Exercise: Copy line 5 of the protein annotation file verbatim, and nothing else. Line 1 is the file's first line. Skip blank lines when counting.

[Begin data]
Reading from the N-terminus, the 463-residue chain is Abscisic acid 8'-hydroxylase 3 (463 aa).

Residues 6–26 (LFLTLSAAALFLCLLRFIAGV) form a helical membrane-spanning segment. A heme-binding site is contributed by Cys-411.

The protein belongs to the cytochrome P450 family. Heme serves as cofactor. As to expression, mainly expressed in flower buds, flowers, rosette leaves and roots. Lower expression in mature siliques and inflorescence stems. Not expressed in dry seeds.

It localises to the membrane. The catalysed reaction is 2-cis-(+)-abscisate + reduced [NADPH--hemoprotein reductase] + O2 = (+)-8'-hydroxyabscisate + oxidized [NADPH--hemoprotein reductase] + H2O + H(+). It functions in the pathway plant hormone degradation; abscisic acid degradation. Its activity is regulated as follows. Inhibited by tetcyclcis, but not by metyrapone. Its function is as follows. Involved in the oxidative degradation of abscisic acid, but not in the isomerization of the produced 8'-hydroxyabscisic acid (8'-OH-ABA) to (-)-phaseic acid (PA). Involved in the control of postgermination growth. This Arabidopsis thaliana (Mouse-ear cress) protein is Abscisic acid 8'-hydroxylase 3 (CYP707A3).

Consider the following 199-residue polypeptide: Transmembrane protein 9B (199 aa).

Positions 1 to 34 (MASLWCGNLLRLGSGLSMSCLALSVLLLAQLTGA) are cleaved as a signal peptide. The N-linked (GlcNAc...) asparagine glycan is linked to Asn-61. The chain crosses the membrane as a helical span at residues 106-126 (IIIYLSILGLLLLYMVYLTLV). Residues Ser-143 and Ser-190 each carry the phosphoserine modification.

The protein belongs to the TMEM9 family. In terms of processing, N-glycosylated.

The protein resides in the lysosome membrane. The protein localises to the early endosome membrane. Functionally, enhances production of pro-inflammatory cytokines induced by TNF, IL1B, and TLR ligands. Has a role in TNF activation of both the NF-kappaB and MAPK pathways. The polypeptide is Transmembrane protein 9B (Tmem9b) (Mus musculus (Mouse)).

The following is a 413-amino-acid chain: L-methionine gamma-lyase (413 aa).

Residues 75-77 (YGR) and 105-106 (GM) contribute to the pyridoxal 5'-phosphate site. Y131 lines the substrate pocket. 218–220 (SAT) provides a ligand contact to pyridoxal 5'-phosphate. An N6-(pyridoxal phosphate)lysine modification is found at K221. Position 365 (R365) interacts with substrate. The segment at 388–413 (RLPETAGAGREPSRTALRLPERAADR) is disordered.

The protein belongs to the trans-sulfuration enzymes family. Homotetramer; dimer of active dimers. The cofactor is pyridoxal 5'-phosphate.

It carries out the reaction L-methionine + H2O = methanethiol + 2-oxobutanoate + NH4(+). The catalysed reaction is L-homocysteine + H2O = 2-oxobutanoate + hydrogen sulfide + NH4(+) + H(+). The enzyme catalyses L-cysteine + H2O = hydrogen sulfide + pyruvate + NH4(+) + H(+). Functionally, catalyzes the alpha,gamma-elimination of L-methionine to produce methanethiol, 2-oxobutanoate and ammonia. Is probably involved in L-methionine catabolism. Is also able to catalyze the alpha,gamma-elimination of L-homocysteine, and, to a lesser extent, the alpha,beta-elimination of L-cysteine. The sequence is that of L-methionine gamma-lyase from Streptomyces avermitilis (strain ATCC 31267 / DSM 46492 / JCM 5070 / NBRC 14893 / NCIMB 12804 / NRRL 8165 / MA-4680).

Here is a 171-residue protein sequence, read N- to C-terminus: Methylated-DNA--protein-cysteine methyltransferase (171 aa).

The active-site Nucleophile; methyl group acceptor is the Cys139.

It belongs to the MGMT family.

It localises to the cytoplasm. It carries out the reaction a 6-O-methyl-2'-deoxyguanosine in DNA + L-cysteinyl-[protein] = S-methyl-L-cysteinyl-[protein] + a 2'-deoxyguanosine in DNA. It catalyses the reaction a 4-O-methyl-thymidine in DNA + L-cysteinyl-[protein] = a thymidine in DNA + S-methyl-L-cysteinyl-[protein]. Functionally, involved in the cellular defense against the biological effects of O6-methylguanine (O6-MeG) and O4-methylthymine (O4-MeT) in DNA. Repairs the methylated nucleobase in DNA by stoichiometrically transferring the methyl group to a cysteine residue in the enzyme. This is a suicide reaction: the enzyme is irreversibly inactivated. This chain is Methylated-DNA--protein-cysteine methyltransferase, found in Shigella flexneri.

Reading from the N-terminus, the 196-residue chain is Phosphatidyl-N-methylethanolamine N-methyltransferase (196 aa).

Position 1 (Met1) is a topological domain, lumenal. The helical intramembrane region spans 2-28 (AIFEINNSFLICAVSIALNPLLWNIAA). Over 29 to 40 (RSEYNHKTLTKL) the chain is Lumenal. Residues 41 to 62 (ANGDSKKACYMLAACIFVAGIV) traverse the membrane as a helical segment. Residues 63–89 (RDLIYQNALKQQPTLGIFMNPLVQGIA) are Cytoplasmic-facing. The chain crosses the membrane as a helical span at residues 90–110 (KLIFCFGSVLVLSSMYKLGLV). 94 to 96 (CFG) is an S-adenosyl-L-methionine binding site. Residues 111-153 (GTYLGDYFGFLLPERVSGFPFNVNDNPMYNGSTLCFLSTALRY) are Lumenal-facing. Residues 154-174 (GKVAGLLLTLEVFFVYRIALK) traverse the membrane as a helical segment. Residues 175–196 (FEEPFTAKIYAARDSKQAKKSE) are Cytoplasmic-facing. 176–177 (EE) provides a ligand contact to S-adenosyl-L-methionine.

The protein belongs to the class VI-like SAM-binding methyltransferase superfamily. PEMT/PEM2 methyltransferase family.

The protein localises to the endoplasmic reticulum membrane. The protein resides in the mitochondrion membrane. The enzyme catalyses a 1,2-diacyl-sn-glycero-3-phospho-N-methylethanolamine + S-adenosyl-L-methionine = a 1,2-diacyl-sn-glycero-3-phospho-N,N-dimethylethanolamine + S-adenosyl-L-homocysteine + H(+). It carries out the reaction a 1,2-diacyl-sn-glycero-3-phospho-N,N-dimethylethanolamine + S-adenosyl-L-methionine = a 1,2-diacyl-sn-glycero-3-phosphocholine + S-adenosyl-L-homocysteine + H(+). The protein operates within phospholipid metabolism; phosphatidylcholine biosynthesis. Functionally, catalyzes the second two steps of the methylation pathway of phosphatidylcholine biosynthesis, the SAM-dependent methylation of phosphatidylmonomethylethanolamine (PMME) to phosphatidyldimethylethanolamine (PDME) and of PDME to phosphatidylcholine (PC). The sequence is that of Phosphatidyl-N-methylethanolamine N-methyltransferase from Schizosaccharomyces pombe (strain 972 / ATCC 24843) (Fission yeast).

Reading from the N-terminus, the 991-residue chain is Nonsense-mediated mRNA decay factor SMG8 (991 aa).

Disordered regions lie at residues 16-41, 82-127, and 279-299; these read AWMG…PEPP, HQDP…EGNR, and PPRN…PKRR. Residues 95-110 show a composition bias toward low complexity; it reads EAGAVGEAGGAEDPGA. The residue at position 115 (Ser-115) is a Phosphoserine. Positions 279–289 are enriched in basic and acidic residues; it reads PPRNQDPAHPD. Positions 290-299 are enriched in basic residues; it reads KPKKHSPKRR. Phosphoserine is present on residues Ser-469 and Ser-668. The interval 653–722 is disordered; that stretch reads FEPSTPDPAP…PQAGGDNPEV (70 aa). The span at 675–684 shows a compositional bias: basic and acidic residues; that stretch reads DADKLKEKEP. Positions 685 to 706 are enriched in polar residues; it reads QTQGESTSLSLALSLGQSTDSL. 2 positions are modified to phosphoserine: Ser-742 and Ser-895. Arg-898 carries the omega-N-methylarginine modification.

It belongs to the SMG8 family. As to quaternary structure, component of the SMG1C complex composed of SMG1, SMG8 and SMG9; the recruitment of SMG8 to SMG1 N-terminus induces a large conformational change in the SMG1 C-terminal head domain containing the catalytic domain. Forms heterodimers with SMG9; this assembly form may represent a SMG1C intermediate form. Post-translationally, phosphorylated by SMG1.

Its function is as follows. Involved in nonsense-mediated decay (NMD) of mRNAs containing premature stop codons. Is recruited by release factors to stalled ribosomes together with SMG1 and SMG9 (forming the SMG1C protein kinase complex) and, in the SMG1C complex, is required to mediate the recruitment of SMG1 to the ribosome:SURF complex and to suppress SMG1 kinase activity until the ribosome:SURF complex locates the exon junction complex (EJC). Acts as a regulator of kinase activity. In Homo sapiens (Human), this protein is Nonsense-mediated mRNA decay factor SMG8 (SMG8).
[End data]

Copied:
Consider the following 199-residue polypeptide: Transmembrane protein 9B (199 aa).